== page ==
In other words, it’s generally worth the risk of attempting, but not quite being able, to achieve what you pursue. After all, you can always pick yourself up, move on, and devise a new strategy for obtaining the object of your desire. Besides, how else can you expect to develop resilience? For remaining persistent in the face of adversity sooner or later almost guarantees success. Ultimately, it’s about—to employ yet another oft-repeated adage—“making your own luck” by choosing not to back down or give up.

At this point what should be evident is that many sayings, as profound as they may be, are not without ambiguity. They’re certainly memorable, for they can assist you in acting, and reacting, thoughtfully in a broad variety of situations. But at the same time, if you’re to behave judiciously, you need to reflect on the different implications of any maxim to accurately determine whether, in fact, it applies to your particular situation.

For example, it’s obviously senseless to “try, try again” if what you’re endeavoring to learn, or execute, is forever beyond your capability. For regardless of your efforts, you simply may not have the potential to, say, master the Icelandic language, or grasp the Theory of Relativity; or, for that matter, run a four-minute mile. So in these instances, it’s both foolish and futile to keep expending energy in what might best be referred to as (another cliché!) “an exercise in futility.” If you repeatedly bang your head against a concrete wall, no matter how many times you do so you’re not going to put a dent in it, but rather give yourself a five-star headache (if not concussion)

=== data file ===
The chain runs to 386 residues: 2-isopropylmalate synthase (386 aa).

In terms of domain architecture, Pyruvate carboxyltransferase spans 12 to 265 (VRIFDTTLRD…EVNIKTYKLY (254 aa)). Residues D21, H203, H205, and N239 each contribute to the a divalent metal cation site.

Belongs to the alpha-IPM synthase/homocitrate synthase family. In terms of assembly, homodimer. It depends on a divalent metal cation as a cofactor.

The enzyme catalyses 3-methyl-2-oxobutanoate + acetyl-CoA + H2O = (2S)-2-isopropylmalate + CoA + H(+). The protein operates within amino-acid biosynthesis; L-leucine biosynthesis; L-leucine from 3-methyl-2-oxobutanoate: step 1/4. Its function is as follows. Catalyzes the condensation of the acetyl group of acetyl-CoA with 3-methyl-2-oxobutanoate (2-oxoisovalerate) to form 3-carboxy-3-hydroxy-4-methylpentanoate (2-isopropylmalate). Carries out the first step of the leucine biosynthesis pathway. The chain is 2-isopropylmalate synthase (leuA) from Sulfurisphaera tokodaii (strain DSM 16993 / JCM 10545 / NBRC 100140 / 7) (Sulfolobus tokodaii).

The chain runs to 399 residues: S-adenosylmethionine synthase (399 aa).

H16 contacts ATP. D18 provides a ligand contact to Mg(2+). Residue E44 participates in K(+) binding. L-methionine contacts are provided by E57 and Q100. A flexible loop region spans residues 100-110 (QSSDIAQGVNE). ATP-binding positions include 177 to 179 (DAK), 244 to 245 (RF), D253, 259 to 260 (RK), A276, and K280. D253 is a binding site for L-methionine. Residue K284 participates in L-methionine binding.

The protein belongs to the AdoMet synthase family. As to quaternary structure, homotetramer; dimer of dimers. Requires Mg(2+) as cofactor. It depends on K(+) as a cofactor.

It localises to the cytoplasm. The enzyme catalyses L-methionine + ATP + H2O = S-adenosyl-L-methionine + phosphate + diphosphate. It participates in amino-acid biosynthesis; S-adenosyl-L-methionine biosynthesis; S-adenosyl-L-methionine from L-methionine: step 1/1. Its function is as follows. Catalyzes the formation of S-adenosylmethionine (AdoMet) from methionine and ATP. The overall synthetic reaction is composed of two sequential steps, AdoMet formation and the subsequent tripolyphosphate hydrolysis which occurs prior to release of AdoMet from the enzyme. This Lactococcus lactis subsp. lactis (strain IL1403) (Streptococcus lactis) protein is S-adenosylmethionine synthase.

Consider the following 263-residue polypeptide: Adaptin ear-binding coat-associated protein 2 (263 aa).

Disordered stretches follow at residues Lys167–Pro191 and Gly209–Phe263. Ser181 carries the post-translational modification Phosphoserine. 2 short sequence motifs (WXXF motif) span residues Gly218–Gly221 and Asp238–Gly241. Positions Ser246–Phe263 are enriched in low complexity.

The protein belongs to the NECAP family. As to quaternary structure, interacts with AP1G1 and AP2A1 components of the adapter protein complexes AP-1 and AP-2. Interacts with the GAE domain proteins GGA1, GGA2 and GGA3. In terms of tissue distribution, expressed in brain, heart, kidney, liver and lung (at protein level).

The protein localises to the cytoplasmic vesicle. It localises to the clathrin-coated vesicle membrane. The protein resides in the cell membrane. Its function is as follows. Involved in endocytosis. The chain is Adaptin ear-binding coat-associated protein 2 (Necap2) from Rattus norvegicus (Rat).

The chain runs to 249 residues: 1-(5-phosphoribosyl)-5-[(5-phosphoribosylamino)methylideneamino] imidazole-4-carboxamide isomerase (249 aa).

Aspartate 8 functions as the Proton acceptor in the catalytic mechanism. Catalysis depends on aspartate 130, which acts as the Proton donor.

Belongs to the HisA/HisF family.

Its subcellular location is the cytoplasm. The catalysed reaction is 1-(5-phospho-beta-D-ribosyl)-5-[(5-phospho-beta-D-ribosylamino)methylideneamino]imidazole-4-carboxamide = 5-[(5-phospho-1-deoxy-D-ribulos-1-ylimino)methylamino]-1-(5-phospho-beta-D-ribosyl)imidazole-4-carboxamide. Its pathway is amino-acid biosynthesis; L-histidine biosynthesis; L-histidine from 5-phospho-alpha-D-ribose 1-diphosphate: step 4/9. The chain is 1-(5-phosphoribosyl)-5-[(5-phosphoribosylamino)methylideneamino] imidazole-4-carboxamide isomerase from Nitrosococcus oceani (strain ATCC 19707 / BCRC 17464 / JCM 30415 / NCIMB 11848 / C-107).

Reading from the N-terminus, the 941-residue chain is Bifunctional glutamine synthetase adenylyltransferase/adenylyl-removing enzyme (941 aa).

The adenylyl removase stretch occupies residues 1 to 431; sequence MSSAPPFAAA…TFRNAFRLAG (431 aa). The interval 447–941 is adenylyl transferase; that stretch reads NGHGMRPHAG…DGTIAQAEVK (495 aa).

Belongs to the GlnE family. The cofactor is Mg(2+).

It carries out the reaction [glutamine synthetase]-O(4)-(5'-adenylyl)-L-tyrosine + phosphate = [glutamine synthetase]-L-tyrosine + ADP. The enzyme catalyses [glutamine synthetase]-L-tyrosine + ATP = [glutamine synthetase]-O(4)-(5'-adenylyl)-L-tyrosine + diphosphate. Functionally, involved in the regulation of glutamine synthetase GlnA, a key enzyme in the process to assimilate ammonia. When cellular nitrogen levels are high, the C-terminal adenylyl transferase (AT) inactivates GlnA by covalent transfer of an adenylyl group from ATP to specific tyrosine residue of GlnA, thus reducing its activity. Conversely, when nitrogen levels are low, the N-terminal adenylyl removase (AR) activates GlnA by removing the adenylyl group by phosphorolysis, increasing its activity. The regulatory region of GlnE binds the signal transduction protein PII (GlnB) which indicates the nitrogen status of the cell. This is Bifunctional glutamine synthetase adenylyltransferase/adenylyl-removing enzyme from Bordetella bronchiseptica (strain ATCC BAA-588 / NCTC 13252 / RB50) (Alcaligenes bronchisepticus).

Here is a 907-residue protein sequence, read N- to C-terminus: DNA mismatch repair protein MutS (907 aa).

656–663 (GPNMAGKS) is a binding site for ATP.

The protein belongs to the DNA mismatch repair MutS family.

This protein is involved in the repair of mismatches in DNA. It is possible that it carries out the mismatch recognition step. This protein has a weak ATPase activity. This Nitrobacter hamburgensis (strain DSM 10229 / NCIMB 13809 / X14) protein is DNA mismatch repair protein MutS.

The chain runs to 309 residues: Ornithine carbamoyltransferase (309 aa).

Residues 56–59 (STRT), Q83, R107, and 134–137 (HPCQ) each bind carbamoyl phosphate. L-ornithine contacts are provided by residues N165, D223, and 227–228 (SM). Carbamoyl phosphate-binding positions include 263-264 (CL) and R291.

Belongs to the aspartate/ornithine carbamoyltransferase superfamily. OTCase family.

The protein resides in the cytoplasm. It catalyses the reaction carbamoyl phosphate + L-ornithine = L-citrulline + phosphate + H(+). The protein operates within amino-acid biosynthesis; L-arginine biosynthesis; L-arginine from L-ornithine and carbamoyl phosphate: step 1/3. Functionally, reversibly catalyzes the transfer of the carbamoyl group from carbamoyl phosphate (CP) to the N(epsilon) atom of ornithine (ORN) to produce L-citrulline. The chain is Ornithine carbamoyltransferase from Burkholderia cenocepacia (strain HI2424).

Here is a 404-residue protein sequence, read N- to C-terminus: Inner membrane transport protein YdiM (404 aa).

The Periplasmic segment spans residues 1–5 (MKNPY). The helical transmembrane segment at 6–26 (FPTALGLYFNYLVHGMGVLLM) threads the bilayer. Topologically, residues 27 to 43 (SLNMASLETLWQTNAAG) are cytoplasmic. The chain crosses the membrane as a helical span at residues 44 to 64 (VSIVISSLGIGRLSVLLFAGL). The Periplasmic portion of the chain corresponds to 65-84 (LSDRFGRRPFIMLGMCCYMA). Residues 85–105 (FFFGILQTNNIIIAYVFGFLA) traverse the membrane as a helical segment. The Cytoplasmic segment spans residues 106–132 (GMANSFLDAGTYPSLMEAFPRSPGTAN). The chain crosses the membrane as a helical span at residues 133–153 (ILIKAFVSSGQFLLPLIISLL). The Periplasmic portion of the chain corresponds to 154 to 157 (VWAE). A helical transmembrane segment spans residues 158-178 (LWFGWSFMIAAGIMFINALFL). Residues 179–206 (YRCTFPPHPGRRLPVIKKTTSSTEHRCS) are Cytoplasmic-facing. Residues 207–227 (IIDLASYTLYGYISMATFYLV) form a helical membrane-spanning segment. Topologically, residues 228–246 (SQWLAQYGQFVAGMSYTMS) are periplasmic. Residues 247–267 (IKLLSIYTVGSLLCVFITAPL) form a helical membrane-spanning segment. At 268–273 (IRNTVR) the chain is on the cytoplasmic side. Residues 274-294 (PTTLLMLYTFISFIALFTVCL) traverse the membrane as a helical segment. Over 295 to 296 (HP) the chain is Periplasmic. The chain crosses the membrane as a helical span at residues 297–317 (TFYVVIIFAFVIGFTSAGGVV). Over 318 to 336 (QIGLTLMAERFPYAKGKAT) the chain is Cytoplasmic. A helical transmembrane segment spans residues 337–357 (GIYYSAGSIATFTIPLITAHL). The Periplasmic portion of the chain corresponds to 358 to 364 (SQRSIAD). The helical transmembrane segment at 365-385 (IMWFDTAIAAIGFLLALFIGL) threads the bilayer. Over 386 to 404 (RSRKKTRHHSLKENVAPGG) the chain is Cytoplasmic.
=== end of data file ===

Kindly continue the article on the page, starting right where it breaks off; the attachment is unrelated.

So yes, admittedly, there are abundant circumstances where it’s better—even much better—to be safe than sorry. But those circumstances need to be judiciously understood as involving scenarios in which (1) chances of success are truly remote, and (2) the time and effort required to succeed in the endeavor plainly don’t warrant the risk. However, what must also be considered is that there are a tremendous number of circumstances in which your better judgment might be to undertake something challenging or problematic because (1) the potential satisfactions or rewards of success clearly outweigh the costs of possible failure, (2) there’s a decent chance that, with enough effort, you will succeed, and (3) even if you don’t succeed, you’ll have learned something to improve the odds that you’ll do so in the future.

To conclude, clichés that have endured the “test of time” have done so because they really do offer us useful insights on how to live. But because they’re typically stated so simply (i.e.,  without qualification), they have to be taken (and please excuse me again) “with a grain of salt.” So take the general truth of clichés seriously. But don’t proceed to act on them until you feel certain that they fit your particular situation.

And while you’re at it, you might just consider related clichés—which could redirect your thinking in a whole new direction (!).

Note: If you found this post of interest, I hope you’ll consider forwarding its link to others. Additionally, if you’d like to check out other writings of mine for Psychology Today—on a broad variety of topics—click here.

© 2014 Leon F. Seltzer, Ph.D.  All Rights Reserved.